That gave way to the traditional parade of the athletes, led by Greece and host nation Brazil, who with seven golds had enjoyed their most successful Games ever, and culminating with Japan, whose capital city Tokyo will play host to the next edition of the Games in 2020.
Once all of the athletes were inside the stadium, the spotlight fell on Norwegian DJ and musician Kygo, who accompanied American singer Julia Michaels in a rendition of a song called Carry Me, which then gave way to a film promoting the IOC’s innovative new digital media platform, the Olympic Channel. The channel, which will be available online and on mobile devices, initially in English, will provide sports fans around the world with the opportunity to access Olympic-related content throughout the year.
In the last of 306 medal ceremonies, IOC President Thomas Bach draped the gold around the neck of Kenya's Eliud Kipchoge, who had won the men's marathon earlier in the day.
Following a celebration of Brazilian art, going back to prehistoric times, the four newly elected members of the IOC Athletes Commission then took the stage - German fencer Britta Heidemann, table tennis star Seug-Min Ryu from the Republic of Korea; Hungarian swimmer Daniel Gyurta and pole vaulter Yelena Isinbayeva of Russia - each of whom then presented a bouquet to one of the Rio 2016 volunteers.
President Bach then took the stage flanked by the Mayor of Rio Eduardo Paes and Tokyo Governor Yuriko Koike, as the focus shifted from the current host city to its successor in 2020.
As a choir of Rio children sang the Olympic anthem, the Olympic flag was then passed symbolically from Mr Paes, via the IOC President, to Ms Koike. The scene was thus set for Tokyo 2020 to take centre stage, as Sugar Loaf mountain gave way to Mount Fuji, and the central area of the stadium morphed into a huge Japanese flag, accompanied by the country’s national anthem. “Rio obrigado arigato” (thank you Rio in Portuguese and Japanese) read the giant message that appeared in the middle of the stadium, which was then repeated in dozens of other languages.
A film entitled “Warming up Tokyo 2020” then took us on a sporting and cultural excursion around the next host city, featuring various Japanese sporting icons, and culminating with a surprise appearance from the country’s prime minister, Shinzo Abe, who, running late to get from Tokyo to Rio, morphs into popular video game character ‘Super Mario’ and is then seen tunnelling between the two cities. In a genius twist, the Prime Minister Abe actually then surfaced in the middle of the stage at the Maracana, in real life, prompting gasps around the stadium.
The stadium was then filled by a series of animated depictions of the 33 three sports that will feature at the Tokyo 2020 Games, the motto of which is “Discover Tomorrow”. These include no less than five new sports: baseball/softball, karate, sport climbing, skateboarding and surfing.
IOC President Thomas Bach was then joined in the centre of the stadium by Rio 2016 Organising Committee President Carlos Nuzman, who described the latest edition of the Games as a victory for sport, which would stay with the host city for ever. “I’m proud of my country, my city and my people,” he said, adding that the Games had renewed pride in the country, singling out the volunteers and athletes for special praise.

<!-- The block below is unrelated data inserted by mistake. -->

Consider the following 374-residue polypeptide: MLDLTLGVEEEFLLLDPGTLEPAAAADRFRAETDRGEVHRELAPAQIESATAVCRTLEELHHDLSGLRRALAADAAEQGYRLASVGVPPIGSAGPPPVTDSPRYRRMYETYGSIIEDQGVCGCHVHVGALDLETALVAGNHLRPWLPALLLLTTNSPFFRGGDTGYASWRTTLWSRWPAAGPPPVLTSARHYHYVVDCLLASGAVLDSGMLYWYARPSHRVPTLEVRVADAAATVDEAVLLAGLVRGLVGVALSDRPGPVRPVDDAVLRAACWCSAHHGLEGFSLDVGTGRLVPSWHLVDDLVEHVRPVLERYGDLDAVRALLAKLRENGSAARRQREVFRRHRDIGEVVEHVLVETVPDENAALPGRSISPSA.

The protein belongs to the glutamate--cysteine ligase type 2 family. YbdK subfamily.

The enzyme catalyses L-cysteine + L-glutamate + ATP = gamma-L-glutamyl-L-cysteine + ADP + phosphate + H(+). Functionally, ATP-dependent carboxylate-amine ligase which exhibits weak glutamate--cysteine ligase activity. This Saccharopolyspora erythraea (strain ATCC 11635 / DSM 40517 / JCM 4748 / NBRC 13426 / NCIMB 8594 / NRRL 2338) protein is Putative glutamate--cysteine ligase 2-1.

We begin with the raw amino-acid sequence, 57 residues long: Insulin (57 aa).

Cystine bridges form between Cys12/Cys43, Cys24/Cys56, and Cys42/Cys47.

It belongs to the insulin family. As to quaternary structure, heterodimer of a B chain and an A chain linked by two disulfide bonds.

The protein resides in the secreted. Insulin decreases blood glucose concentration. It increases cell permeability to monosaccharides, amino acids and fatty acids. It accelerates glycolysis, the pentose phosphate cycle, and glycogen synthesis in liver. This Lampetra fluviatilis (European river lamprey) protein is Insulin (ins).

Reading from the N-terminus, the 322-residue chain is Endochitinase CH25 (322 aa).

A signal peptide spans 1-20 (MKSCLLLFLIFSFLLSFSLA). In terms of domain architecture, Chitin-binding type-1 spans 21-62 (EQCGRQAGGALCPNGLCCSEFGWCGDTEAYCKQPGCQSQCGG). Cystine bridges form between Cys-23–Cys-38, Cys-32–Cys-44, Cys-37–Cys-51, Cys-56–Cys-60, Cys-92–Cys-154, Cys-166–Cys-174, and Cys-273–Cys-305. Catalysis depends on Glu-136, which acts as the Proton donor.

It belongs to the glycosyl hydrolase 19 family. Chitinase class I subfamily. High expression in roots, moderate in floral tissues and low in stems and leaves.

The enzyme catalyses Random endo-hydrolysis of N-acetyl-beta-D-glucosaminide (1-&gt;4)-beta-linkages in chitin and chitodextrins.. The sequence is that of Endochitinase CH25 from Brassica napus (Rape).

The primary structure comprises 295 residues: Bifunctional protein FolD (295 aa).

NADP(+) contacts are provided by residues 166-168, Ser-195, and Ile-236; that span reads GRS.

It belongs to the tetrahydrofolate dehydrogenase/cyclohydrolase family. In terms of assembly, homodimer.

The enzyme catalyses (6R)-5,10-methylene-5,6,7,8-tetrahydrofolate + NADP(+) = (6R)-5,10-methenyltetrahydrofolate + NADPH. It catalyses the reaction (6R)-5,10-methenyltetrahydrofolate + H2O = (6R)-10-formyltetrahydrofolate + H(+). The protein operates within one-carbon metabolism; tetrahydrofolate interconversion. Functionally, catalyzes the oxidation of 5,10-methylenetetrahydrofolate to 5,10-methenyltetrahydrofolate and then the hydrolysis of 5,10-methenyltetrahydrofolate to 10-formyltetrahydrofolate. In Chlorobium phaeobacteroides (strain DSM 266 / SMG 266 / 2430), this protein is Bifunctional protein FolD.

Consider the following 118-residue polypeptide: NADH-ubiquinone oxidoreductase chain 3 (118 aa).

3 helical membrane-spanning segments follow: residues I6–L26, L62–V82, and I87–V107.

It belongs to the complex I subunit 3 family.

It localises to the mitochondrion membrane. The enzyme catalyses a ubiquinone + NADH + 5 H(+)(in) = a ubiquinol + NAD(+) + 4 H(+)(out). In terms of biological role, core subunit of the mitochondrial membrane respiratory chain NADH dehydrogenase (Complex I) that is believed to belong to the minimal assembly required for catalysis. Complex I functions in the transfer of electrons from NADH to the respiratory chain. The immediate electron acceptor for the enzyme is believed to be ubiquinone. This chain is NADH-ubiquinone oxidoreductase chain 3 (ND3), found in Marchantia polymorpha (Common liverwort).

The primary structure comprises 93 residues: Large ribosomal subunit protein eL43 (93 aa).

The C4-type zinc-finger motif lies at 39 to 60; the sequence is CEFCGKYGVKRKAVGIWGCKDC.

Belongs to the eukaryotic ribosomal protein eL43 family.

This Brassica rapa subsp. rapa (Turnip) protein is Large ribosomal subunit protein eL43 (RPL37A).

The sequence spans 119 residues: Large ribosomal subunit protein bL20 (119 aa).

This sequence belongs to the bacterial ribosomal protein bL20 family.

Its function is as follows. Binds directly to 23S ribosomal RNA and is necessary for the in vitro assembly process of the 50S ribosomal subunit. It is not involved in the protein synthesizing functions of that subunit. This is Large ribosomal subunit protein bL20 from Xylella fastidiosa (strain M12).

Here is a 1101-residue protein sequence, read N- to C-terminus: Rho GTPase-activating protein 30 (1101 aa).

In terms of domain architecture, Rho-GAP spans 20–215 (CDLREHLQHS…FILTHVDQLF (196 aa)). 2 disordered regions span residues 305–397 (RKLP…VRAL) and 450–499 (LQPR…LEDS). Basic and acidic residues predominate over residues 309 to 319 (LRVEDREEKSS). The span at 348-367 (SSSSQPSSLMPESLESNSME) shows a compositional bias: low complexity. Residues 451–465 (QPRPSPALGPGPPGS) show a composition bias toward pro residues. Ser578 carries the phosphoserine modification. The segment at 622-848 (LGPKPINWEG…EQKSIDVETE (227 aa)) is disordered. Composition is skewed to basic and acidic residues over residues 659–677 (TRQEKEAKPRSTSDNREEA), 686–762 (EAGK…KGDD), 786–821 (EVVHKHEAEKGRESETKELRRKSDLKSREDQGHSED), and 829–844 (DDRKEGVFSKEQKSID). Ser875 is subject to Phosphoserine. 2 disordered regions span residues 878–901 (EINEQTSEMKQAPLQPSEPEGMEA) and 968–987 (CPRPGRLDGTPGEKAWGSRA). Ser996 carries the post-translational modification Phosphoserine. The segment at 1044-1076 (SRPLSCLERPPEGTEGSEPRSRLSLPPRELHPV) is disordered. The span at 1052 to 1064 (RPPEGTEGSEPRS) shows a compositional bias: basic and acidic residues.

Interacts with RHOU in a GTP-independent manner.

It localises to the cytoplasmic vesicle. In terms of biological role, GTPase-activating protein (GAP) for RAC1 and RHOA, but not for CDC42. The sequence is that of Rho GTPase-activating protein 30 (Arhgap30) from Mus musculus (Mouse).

In his closing address, IOC President Thomas Bach was fulsome in his praise for the host city: “We arrived in Brazil as guests. Today we depart as your friends. You will have a place in our hearts forever,” said President Bach before switching to Portuguese: “Estes foram Jogos Olímpicos maravilhosos, na cidade maravilhosa! (These were marvellous Olympic Games in THE marvellous city!)
The IOC President went on to describe the Rio Games as a celebration of diversity, which would leave a lasting positive impact on the host city. “These Olympic Games are leaving a unique legacy for generations to come. History will talk about a Rio de Janeiro before and a much better Rio de Janeiro after the Olympic Games.”
In recognition of the host city’s efforts President Bach also revealed that the Olympic Cup, the award created 110 years earlier by the founder of the modern Olympic Games Pierre de Coubertin, would be presented to the people of Rio de Janeiro. Six ‘cariocas’ representing various NGOs, the volunteer team and the construction workforce who worked on the Games venues, were invited onto the stage to accept the cup on behalf of their fellow citizens.
President Bach also had a special word for the 10 athletes who competed under the Olympic flag for the Refugee Olympic Team, pledging the IOC’s continued support for athletes who find themselves unable to compete under their own flag: “You have inspired us with your talent and human spirit. You are a symbol of hope to the millions of refugees in the world. We will continue to stay at your side after these Olympic Games.”
President Bach then declared the Games of the XXXI Olympiad closed, and in accordance with tradition, he called on the youth of the world to assemble in Tokyo in four years’ time. And with that it was ‘Bye bye Rio”.
With the formalities over, the performers returned, this time with a vibrant and colourful choreographed homage to famous Brazilian artist and landscaper Roberto Burle Marx.
Popular Brazilian singer Mariene de Castro performed a ballad at the foot of the Olympic cauldron as tropical rains extinguished the flame. Then, in an echo of the Opening Ceremony, a Pau Brasil tree, the national tree which gave the country its name rose majestically up from the centre of the stage. That was the signal for a burst of fireworks to illuminate the entire stadium. A samba band then upped the tempo, hammering out Rio’s very own anthem, “A Marvellous City”, as the Closing Ceremony was transformed into a Carnival-style celebration. It was a fitting tribute to what had been a carnival of sport and a marvellous Olympic Games.